A country with a good financial plan will always have a good GDP and grow economically and globally. For this reason, a balanced budget is necessary, when the accounting statement of the country is not balanced, it leads to several national and vital obstacles. that is why it is always said that “Financial matters are the backbone of the Country”

Besides having a balanced budget, a county could have a budget deficit or a budget surplus. 

A budget deficit occurs when the expenses of the nation exceed the income of the nation. a budget surplus is a situation where the income of the nation exceeds the expenses of the nation.

Financial analysis of Sri Lanka’s present situation reveals that the country is currently facing its worst and first sovereign default since its independence. The article shows the issues faced by the Sri Lankan Government in the reconstruction of the economic crisis. 


Sri Lanka is facing the worst economic crisis since its independence in 1948.

The Sri Lankan economy has completely collapsed, as then-Prime Minister Wickremesinghe declared a few weeks ago. But this economic meltdown is not a surprise: Years of mismanagement have been exacerbated by several external shocks and the Rajapaksa’s unwillingness to seek help from the International Monetary Fund (IMF) earlier. Everything that could go wrong with the economy has: Sri Lanka faces budget and current account deficits, hyperinflation, a devalued currency and a huge sovereign debt that it can no longer pay.

After the civil war ended in 2009, then President Mahinda Rajapaksa took out massive foreign loans to pay for war expenses and, more importantly, to start flashy infrastructure projects to attract tourism and reward cronies. In a vicious cycle, the government had to turn to foreign lenders, such as the Chinese, to help service already existing debt because they had limited foreign reserves. Rather than focus on economic reforms that might increase those reserves, the Rajapaksas implemented several tax cuts to shore up political support.


The 2019 Easter bombings and the COVID-19 pandemic ravaged tourism, Sri Lanka’s main source of foreign revenue. Adding insult to injury, Gotabaya decided to in 2021 to ban chemical fertilizers to make Sri Lankan farming “all organic” — a move that devasted the tea industry, Sri Lanka’s main export crop. The fertilizer ban (which was finally reversed) and global grain shortages due to the war in Ukraine have made the country more food insecure. The Rajapaksa’s economic plan turned out to be a series of missteps and false bravado that led to the collapse of a once vibrant and economically promising South Asian nation.

Whoever takes control of the government, they will have to work out an IMF program as soon as possible and negotiate to restructure loans held by China, India, Japan and commercial lenders. Without a government in power, IMF loans will take longer to finalize, leaving Sri Lankans in dire need of food and fuel aid because they have no foreign reserves to purchase these items.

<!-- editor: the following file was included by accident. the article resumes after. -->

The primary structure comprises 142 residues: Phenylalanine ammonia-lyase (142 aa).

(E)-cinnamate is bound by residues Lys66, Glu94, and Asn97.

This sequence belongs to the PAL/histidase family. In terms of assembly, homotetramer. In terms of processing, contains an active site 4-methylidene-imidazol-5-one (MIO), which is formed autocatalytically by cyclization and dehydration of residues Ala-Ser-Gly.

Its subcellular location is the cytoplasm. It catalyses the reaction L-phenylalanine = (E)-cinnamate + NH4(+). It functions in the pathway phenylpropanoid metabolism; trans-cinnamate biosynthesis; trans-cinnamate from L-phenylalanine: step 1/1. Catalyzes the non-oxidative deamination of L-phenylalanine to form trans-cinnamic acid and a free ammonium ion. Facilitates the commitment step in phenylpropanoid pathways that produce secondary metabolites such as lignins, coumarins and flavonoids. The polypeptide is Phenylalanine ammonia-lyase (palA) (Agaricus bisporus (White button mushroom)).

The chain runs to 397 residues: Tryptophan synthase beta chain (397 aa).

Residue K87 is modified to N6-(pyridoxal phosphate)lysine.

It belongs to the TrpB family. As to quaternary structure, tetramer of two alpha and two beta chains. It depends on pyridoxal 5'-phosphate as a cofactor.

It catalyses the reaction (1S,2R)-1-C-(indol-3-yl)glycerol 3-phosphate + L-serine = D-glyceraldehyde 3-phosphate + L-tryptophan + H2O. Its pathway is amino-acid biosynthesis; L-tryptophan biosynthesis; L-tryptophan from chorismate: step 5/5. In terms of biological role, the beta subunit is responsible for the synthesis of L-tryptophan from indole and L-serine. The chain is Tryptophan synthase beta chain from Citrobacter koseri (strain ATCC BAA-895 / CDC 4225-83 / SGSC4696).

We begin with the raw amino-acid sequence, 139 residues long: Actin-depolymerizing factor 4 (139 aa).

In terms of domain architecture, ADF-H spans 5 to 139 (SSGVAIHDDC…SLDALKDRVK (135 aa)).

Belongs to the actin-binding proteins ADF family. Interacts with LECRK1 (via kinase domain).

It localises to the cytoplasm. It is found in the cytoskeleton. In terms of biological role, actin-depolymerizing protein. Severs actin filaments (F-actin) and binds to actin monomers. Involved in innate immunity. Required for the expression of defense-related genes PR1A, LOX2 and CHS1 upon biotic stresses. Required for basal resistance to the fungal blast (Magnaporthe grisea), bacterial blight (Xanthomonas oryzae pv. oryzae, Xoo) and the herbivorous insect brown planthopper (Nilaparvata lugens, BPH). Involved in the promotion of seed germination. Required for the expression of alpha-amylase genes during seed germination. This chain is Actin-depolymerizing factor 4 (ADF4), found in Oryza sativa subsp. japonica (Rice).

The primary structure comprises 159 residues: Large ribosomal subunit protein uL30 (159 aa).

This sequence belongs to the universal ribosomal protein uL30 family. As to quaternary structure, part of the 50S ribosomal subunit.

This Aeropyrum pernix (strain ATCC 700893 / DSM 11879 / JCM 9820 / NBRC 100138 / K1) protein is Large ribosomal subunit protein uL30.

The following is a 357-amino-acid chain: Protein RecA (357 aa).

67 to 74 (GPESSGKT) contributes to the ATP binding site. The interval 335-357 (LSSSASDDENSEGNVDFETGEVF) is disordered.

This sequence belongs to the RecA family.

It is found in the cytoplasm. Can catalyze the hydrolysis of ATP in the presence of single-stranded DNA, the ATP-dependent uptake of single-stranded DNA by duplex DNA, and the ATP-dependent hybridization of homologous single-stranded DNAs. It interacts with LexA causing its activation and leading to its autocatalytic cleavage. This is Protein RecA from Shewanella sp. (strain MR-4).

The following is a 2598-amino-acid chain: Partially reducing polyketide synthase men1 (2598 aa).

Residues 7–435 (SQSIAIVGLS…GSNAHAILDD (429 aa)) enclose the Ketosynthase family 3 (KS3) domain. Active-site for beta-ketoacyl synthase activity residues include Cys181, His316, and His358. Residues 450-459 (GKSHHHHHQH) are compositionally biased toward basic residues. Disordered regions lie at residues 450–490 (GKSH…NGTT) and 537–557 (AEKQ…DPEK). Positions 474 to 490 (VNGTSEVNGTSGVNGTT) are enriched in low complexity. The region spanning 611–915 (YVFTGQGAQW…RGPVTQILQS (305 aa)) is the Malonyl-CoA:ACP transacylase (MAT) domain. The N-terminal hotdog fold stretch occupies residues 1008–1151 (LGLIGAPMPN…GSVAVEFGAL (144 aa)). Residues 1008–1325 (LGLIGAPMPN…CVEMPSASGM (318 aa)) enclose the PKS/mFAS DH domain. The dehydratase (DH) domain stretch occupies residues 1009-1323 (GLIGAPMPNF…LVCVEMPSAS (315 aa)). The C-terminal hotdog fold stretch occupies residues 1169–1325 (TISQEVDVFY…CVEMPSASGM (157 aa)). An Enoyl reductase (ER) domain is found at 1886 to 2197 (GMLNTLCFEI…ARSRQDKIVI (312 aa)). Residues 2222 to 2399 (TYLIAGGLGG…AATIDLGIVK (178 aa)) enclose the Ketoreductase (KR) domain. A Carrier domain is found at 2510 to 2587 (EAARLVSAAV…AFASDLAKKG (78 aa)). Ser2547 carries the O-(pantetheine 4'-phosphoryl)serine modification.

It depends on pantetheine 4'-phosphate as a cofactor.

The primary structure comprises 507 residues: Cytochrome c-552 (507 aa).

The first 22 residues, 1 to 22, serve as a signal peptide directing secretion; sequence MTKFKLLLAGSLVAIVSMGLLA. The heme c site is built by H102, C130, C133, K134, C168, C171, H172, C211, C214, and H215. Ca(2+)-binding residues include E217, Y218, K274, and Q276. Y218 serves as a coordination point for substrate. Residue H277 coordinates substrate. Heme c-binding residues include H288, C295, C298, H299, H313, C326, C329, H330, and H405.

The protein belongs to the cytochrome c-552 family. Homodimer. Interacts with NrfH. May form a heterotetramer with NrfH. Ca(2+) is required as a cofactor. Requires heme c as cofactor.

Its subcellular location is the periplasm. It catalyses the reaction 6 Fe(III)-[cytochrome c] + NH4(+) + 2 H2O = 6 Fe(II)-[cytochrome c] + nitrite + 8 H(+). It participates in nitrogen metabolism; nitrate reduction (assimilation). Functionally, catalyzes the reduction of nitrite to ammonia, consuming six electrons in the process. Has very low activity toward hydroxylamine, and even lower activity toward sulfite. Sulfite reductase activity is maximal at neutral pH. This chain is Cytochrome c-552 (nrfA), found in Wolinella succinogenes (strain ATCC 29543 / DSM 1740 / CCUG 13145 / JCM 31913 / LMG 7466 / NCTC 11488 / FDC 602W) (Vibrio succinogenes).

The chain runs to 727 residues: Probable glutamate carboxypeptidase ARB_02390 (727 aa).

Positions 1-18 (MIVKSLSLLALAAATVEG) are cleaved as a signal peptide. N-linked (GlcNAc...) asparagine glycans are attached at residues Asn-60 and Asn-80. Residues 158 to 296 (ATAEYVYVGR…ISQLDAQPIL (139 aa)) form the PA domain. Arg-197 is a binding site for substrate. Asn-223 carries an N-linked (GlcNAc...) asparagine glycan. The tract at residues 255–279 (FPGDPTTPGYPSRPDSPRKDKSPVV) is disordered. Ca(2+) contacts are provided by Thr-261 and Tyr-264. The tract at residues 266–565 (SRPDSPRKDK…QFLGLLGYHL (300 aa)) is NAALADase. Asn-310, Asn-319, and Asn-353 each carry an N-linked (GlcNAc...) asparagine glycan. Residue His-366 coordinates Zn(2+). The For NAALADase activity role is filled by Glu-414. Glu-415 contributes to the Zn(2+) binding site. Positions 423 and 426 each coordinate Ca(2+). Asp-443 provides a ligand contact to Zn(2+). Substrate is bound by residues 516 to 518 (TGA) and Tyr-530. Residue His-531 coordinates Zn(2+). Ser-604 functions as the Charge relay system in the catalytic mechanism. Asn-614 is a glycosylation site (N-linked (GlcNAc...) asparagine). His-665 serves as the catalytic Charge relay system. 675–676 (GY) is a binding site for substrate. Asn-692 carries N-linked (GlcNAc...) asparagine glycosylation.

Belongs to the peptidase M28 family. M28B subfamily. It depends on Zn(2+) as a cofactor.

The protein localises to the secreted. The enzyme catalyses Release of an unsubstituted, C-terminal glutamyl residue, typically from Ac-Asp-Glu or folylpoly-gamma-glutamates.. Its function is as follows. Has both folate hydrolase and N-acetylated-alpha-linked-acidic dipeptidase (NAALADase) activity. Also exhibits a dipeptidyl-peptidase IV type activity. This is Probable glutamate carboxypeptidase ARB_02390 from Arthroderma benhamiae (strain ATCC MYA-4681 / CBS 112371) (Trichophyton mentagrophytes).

Sri Lankans have taken to the street in record numbers to protest economic hardships.

In the face of severe economic hardships marked by power blackouts, shortages of fuel, cooking oil and food, protesters have been demanding the resignation of the Rajapaksa-led government since March 2022. Tens of thousands of Sri Lankans have taken to the streets of Colombo, and while that included some opposition politicians, most protesters are average Sri Lankans from all ethnic backgrounds. While concentrated in Colombo, there have been small protests in solidarity across Sri Lanka as almost all citizens are facing serious challenges

The Rajapaksa government collapsed and left the country in political disarray.

The roots of the current political crisis are directly tied to the actions of former President Gotabaya Rajapaksa and his family, including his brothers former Prime Minister Mahinda Rajapaksa and former Finance Minister Basil Rajapaksa. Gotabaya came to power in 2019, and in 2020 his party, the Sri Lanka People’s Front (SLPP), was able to consolidate its supermajority in parliament on a banner of populism and Sinhalese nationalism.

Bypassing the 20th amendment to the constitution, Gotabaya was able to consolidate an unprecedented amount of power in the executive presidency. His dictatorial tendencies were matched by nepotism, corruption, the elevation of retired military officers into almost every sector of government, and serious accusations of human rights violations during the Sri Lankan civil war. But in the end, it was his (and his family’s) terrible governance and mismanagement of Sri Lanka’s economy, especially during the pandemic, that led to the economic crisis in the fall of 2021

Sri Lanka’s political and economic future is uncertain, but there are significant problems to tackle for whoever takes charge.

Wickremesinghe has asked parliament to undertake the constitutional process to elect a new president. Parliament will convene on July 16 and begin the process to elect a new president from among their ranks, with the election likely on July 20. Following negotiations with all political parties, it is likely that a compromise candidate will take up the presidency (possibly opposition leader Sajith Premadasa or even Wickremesinghe). An all-party coalition government will try to lead Sri Lanka through IMF negotiations to finalize economic relief and set the stage for fresh general elections.